Venice Painting Fetches Largest-Ever D.C.-Area Bid

Initial value was $6K-$8K

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    NEWSLETTERS

    Brian Searby/Sloans & Kenyon

    If you've got a moderately priced 18th century oil painting of Venice hanging around the house somewhere, we'd suggest getting it over to a Chevy Chase auction house as quickly as humanly possible.

    'Cause you're gonna get decent value for that sucker, according to the Washington Post.

    An anonymous Bethesda woman submitted an 18th century oil painting of the Grand Canal in Venice that is believed to be the work of an associate of Giovanni Antonio Canaletto. Canaletto's paintings typically command millions, but those by his associates usually claim six figures.

    The panting was initially valued by the Chevy Chase auction house Sloans & Kenyon at between $6,000 to $8,000, according to the Post. The president of the auction house explained that typically with unsigned work, they value it conservatively and allow the market to drive the final price.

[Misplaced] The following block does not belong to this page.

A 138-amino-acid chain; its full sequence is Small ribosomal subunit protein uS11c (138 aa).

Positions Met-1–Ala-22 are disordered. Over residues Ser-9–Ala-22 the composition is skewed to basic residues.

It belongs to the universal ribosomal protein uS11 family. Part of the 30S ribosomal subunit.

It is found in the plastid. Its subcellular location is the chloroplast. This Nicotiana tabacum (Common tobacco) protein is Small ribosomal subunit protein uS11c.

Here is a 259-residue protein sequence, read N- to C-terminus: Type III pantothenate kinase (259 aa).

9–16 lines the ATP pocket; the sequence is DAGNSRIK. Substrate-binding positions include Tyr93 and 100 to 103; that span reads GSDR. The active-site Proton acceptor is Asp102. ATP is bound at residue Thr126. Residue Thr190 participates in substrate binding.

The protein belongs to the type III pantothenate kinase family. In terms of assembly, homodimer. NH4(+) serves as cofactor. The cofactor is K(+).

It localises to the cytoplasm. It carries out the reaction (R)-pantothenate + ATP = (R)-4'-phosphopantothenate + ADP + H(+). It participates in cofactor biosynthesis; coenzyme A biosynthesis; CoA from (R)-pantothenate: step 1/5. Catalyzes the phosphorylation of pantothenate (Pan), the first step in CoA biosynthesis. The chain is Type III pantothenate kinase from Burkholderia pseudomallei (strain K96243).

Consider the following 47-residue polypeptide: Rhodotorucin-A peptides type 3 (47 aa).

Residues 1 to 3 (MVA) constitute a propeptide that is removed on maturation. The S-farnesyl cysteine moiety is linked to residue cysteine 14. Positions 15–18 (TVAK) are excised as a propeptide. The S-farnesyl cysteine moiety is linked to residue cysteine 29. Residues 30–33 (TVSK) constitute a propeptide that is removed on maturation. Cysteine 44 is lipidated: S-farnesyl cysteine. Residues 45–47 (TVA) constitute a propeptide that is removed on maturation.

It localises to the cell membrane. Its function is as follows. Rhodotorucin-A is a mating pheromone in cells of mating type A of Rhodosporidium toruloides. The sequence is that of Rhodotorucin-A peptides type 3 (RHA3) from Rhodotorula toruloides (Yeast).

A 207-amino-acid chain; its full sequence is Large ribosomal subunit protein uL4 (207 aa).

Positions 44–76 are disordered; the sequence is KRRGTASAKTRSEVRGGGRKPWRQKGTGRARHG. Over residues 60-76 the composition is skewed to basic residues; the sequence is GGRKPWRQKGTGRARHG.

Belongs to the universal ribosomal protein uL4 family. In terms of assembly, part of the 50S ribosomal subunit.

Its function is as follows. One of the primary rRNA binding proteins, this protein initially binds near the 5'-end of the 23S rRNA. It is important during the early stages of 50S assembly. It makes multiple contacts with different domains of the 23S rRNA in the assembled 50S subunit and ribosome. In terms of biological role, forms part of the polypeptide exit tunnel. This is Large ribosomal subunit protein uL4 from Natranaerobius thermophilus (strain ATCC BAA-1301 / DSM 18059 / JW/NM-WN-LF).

Thirteen phone bidders, nine of whom called from Europe, competed with live bids in the auction house. It sold to a bid in-house from an agent representing a London buyer. The winning bid was $575,000, which was pushed up to the final tally with a 19.5 percent buyer's premium.

    The previous high for a bid for a painting in the Washington area was $442,500 for "Hampstead Heath, Looking Towards London" by British artist John Constable, which sold at the same auction house when it operated as C.G. Sloan & Co., according to the Post. The buyer was also from London.